[ RadSafe ] Graphite SWAG Answer - Helium on tubine? - thori um cycle

John Andrews andrewsjp at chartertn.net
Tue Nov 15 21:54:37 CST 2005

Joe and All,

As I recall, the thorium for the General Atomic HTGRs used selected 
thorium from  low uranium content ore to keep the amount of Th-230 low 
in the separated thorium.  If there is significant Th-230 in the thorium 
used in the reactor, then it breeds U-232 which has the same daughters 
as thorium in the decay chain because U-232 decays to Th-228, but has a 
much shorter parent in the 74 year U-232.  Since the U-232 cannot be 
separated from the U-233, the resultant uranium becomes very radioactive 
with high energy gamma rays rather quickly after separation from the 
daughters.  This means that any weapons production (or fuel, for that 
matter) must be done within a month or two of the separation process and 
massive shielding is necessary for storage and handling of the U-233 
containing trace amounts of U-232.  This may be acceptable for fuel 
production, but would really inhibit the use of U-233 for weapons.

John Andrews, Knoxville, Tennessee

Nardi, A. Joseph wrote:

>It is not accurate to assume that the Th-232/U-233 fuel cycle is nuclear
>proliferation resistant.  Here are a couple of points for consideration:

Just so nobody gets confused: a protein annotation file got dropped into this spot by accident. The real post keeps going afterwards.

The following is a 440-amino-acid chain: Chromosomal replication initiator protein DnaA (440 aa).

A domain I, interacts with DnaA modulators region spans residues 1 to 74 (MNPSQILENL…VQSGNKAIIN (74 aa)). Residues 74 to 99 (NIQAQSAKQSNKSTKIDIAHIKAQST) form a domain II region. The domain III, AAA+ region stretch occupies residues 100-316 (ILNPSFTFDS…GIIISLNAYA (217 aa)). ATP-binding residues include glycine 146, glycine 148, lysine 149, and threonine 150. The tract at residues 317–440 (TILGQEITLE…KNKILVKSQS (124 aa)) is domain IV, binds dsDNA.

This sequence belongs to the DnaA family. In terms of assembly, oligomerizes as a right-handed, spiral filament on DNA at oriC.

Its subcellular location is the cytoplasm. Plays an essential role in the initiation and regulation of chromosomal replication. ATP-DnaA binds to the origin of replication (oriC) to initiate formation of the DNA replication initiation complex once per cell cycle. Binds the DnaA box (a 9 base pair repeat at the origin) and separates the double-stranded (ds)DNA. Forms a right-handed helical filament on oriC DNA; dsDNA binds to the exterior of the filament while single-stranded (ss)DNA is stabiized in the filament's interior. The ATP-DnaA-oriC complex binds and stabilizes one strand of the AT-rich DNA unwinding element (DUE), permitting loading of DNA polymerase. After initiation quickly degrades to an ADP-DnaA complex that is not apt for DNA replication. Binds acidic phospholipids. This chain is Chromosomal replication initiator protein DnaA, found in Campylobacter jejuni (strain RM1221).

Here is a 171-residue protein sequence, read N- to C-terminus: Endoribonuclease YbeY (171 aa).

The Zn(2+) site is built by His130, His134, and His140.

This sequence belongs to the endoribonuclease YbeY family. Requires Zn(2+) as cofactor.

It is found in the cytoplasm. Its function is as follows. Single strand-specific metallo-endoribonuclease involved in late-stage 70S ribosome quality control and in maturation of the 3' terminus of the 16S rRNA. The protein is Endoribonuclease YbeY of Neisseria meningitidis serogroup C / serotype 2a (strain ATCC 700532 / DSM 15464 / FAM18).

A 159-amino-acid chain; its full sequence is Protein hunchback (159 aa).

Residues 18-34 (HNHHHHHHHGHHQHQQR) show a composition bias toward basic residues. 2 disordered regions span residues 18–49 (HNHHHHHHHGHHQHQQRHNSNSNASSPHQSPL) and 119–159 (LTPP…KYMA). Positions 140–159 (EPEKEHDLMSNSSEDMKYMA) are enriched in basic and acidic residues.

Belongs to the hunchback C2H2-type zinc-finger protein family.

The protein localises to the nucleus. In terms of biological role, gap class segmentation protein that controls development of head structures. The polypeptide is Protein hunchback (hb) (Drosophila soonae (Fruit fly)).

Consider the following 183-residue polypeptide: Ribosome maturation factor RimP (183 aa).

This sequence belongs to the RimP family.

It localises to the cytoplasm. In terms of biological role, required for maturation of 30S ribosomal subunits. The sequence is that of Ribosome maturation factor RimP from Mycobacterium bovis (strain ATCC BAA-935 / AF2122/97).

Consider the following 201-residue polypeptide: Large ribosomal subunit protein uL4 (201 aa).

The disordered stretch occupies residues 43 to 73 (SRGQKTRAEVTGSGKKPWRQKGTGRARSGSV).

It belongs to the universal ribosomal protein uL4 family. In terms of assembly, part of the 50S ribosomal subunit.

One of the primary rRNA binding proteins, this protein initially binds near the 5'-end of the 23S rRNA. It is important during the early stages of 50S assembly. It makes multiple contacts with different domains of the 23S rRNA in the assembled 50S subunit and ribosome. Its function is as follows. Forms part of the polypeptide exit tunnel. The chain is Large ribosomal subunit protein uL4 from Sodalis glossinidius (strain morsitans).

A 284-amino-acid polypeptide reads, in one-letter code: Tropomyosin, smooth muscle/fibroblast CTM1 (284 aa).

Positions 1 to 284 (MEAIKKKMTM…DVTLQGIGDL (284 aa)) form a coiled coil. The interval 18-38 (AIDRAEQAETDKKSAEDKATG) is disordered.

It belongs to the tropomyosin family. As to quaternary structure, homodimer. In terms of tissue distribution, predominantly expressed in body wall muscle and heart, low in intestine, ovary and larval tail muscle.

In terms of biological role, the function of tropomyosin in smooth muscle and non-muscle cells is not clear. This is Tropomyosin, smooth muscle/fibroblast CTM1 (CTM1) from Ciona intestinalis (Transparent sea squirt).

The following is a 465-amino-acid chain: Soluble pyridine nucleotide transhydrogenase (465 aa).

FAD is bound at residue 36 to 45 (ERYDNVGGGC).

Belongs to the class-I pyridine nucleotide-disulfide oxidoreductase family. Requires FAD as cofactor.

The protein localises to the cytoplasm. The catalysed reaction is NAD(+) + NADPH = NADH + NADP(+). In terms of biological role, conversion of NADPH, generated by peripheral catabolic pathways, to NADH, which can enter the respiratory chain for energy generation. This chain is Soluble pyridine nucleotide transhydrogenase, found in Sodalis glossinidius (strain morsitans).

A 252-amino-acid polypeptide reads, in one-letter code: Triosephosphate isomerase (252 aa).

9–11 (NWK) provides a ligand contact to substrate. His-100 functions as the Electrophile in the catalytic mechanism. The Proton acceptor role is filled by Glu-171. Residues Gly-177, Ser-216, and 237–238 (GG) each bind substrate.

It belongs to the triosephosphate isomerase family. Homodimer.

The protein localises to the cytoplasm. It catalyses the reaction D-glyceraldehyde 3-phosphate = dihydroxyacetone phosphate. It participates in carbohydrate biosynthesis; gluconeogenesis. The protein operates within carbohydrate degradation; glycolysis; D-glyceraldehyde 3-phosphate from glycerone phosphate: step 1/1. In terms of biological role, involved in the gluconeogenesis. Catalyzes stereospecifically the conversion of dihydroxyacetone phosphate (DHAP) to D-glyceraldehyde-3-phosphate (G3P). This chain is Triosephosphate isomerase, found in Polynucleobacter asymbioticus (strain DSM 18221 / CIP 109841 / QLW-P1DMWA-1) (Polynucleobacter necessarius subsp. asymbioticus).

>1) I have never seen an analysis of the potential to make a weapon from
>U-233 but it would seem to be similar to high enriched uranium.  U-233 is
>fissile and most probably could be used to make a weapon but has not been
>available and has higher associated dose rates.  In the Th-232/U-233 fuel
>cycle it would be possible to chemically separate the Th and U and therefore
>have U-233 in a pure form.  This would be similar to extracting Pu from a
>low enriched uranium fuel cycle.  You could not count on a "once through"
>fuel cycle because that loses the entire point of Th-232/U-233 fuel cycle.  
>2) It is not possible to startup the Th-232/U-233 fuel cycle without a
>fissile component such as high enriched uranium or Pu.  Th-232 can not be
>made to go critical as you can do with natural uranium.  So the first core
>would have to be fueled with Th-232/U-235 or Th-232/Pu to start the
>generation of U-233.
>3) Most Th-232/U-233 fuel cycles are "burners" rather than "breeders" so you
>would have to continue to feed fissile material such as high enriched
>uranium or Pu to make up for net consumption of fissile material in the fuel
>cycle.  There have been some attempts at developing thermal breeder reactors
>for the Th-232/U-233 fuel cycle but I understand the breeding ratio is very
>low so it would take a long time to breed enough U-233 to start the next
>A. Joseph Nardi
>Westinghouse Electric Company
>P.O. Box 355
>Pittsburgh, PA 15230
>Phone - 412-374-4652
>FAX - 412-374-3832
>email - nardiaj at westinghouse.com
>From: radsafe-bounces at radlab.nl [mailto:radsafe-bounces at radlab.nl] On Behalf
>Of JGinniver at aol.com
>Sent: Saturday, November 12, 2005 2:23 PM
>To: hflong at pacbell.net
>Cc: radsafe at radlab.nl
>Subject: Re: [ RadSafe ] Graphite SWAG Answer - Helium on tubine?
>  As  far 
>as I know the best hope for a fuel cycle that can't be used to produce  
>nuclear weapons is the Thorium to Uranium-233 fuel cycle.  I believe that
>it was 
>only India that has worked on this option in recent years.
>    Julian
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